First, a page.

- It's important to understand words...especially in another language. I am not fluent, very far from it. However, I'm excited to learn more. I had learned aunt, uncle, mother, father, grandfather, grandmother, sister, brother. That's enough for family, right? Wrong! I had been talking (as best as I could) with a girl holding a young one. She was eleven and the child was three. I had tried to find out whose baby it was. She said, "primo." I misunderstood and thought primo meant first...It means cousin. I was shocked that an eleven year old had a three year old child and then learned later that evening that she had said cousin. Whoops!
- It's important to give the benefit of the doubt. I had used my Spanish to figure out calculator and was asking to borrow it for the team members to calculate money and tips for our translators and helpers. He was showing me the difference in asking for a feminine object versus a masculine object. The team borrowed it and took it into the side room. I, with slow speech and hand gestures, told him that the group had it in the other room and they will bring it back soon. One of the girls from our team behind me in the lobby told me he had lived in Texas...yup, the hotel clerk totally understood English. I removed my foot from my mouth and enjoyed a good laugh!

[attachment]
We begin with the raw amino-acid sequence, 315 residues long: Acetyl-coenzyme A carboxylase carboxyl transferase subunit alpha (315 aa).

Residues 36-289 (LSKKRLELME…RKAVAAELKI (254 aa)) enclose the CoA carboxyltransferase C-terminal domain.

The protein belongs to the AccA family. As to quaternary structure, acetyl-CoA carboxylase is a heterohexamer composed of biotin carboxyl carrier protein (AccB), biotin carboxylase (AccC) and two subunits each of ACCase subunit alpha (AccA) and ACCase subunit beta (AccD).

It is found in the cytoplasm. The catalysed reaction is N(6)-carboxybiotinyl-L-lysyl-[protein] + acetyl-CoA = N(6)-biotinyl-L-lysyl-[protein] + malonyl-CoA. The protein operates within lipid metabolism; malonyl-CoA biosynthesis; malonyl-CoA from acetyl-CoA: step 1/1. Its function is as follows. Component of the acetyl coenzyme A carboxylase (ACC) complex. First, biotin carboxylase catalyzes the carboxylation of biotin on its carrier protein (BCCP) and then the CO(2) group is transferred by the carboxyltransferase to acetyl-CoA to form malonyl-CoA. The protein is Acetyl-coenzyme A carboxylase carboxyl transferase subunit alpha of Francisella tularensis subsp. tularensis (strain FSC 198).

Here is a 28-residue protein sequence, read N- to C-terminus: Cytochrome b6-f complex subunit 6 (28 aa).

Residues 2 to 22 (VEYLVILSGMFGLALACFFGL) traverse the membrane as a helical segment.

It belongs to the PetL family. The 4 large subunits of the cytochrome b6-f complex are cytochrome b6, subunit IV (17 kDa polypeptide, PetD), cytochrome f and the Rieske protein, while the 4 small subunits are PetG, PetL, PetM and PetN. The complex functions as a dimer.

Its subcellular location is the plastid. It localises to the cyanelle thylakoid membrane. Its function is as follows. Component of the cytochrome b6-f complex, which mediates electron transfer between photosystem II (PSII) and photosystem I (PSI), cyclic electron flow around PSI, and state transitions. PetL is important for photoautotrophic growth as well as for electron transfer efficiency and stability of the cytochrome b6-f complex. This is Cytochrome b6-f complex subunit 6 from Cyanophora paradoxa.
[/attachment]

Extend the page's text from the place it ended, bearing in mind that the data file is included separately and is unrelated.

- Going through security in Honduras was a bit of a chore. I walked through the metal detector and it went off. I had forgotten to take off my name badge around my neck. Walked through it again...it went off again. I got taken aside, patted down, and swiped with the wand. It turns out when you pin up your hair with massive amounts of bobby pins, the metal detector goes off.
- When leaving Honduras, my stomach was still quite upset. I asked for a ginger ale on the plane and ended up not drinking it. Fast forward to going through customs in Miami...fine. Going through security in Miami...not so fine. My backpack didn't come back to me. They took it off the line and put it on the floor. I wasn't quite sure what was going on. The security guard took my bag over to a side counter. I reached over to clip my water bottle onto the bag and he, in a very firm voice, told me not to touch my bag. Oh, okay...I wasn't even sure what had happened...random checking? Turns out I had left the can of ginger ale in there. He took it out, threw it away, and even wiped my bag with a cloth to see if I had any sort of chemical in there. I was shocked, amazed, stressed, and a little excited that I got to see part of the security in action. I'll do better at next security checkpoints in the future.
Wednesday, August 11, 2010
Random thoughts and experiences from Honduras...